Saturday, May 26, 2007

Annoying warnings

If you are annoyed by warnings about unchecked conversions and the
@SuppressWarnings("unchecked") seems too broad (you have to annotate a whole method for just a line of code) this has an interesting suggestion. Interesting java syntax, too.

Tuesday, May 22, 2007

All about singletons

This is a little bit old but quite thorough article about singletons. It addresses all singleton issues with concurrency, classloading and serialization. However, the fourth implemention of a thread-safe singleton (Example 7) misses the lazy-loading requirement (the singleton instance is not created when first accessed but earlier at class loading). This article gives a different implementation that is both thread-safe and lazy-loaded and this explains why. See also the discussion here.

Thursday, May 17, 2007

Field access vs Property access in JPA

JPA allows for two types of access to the data of a persistent class. Field access which means that it maps the instance variables (fields) to columns in the database and Property access which means that is uses the getters to determine the property names that will be mapped to the db. What access type it will be used is decided by where you put the @Id annotation (on the id field or the getId() method).

I have developed a preference for field access mainly for two reasons. First, because I frequently define getter methods that are not property accessors e.g. a getter that does not just return the value of a field but does a calculation and returns the result. In that case (and if you use property access) you have to annotate the getter with @Transient. If you forget to do this (as I did many times) you are looking for trouble. JPA will think that the getter corresponds to a property and funny things will happen.

The second reason I prefer field access is that with property access you have to define getter methods for every field just for use by JPA even if your code will never call them.

Until now I haven't find any argument in favor of property access but I would like to hear if anybody has.

Wednesday, May 2, 2007

Transaction management and JPA

My current project is a web application with Struts in the web tier, a stateless session ejb (EJB3) in the middle tier and various entity pojos (JPA) that model the data. The application server is Jboss 4.2.0.CR2 that uses Hibernate as the persistence provider.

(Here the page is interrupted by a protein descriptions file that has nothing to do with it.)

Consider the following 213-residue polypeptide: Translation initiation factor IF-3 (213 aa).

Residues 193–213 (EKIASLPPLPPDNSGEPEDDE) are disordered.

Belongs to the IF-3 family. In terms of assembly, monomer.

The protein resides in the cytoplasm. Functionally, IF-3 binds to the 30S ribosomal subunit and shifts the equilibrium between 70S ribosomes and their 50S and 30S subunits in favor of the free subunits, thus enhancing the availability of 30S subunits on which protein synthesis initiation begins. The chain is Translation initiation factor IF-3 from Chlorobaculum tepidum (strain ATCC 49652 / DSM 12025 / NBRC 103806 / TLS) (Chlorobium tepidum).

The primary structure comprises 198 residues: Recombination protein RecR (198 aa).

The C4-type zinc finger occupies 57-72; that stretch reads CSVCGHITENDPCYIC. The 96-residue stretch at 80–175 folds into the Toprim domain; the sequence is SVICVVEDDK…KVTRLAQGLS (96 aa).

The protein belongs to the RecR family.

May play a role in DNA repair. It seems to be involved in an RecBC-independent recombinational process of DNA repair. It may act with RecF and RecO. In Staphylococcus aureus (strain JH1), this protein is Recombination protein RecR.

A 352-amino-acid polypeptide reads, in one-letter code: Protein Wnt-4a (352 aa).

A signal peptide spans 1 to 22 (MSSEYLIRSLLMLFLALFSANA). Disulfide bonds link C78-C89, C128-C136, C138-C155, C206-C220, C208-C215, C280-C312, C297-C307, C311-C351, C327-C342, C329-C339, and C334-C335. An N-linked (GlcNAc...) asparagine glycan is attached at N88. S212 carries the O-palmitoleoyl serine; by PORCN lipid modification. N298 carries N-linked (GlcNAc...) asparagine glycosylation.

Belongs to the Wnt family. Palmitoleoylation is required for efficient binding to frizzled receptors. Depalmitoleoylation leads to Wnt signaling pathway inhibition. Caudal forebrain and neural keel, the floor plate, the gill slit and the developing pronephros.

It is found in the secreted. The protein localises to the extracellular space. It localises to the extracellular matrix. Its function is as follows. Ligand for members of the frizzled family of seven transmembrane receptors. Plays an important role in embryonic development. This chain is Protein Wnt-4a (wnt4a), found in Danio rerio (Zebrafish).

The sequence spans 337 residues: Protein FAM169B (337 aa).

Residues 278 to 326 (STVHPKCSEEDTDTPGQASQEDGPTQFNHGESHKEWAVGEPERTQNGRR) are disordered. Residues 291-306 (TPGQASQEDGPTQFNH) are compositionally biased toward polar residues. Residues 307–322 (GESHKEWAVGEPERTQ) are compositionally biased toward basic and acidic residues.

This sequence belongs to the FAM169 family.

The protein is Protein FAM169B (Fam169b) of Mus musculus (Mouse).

In this configuration with container-managed transactions, the transaction boundary is the ejb method call. Struts action classes make calls to the session ejb methods in order to retrieve data for display in various jsps. The problem is that after the ejb method returns, the transaction is over, the persistence context has ended and the pojos returned are detached. If the jsp that displays the data tries to access any lazily loaded associations an exception occurs. One solution might be to load every association eagerly but this could become very expensive in terms of performance and is definitely not scalable. Another approach might be to write different ejb methods that initialize the associations needed in different views but this will make the API between the web and middle tier very complicated.

What I finally did was borrowed by Hibernate. Hibernate suggests the use of the HibenateUtil class that manages transactions and is called usually in an HttpFilter. In this configuration the transaction boundary is the http request. In my case, I extended the Struts RequestProcessor and overridden the process method.

public class MyRequestProcessor extends RequestProcessor {
    private static Logger logger = Logger.getLogger(MyRequestProcessor.class);
    private static final ThreadLocal<UserTransaction> threadTransaction = new ThreadLocal<UserTransaction>();

    public void process(HttpServletRequest request, HttpServletResponse response) throws IOException, ServletException {
        UserTransaction utx = null;
        try {
            utx = threadTransaction.get();
            if (utx == null) {
                Context ctx = new InitialContext();
                UserTransaction utx = (UserTransaction) ctx.lookup("UserTransaction");
            super.process(request, response);
        catch (Exception e){
            try {
                if (utx != null)
            catch (Exception e1) {
                logger.error("Cannot rollback transaction", e1);
            throw new ServletException(e);
        finally {

At the beginning of the processing the UserTransaction is initialized and after the processing it is committed. If an exception happens it is rolled back. By using this approach we make sure that the transaction and the persistence context are active after the ejb method returns and during the action and jsp execution thus enabling us to traverse association from inside the jsps. This approach has a problem though. If a forward is done from a struts action to another the request processor is called again in the same thread and thus the transaction will be committed twice (once per request processor call) resulting in an exception in the second attempt to commit. This can be resolved by use of some flag that marks the outermost call, so that we do the commit only there.

Another approach would be the use of an http filter that begins and commits the transaction thus moving the transaction boundaries at the http request.

All the above approaches do not make any reference to Hibernate classes so the implementation is persistence provider agnostic.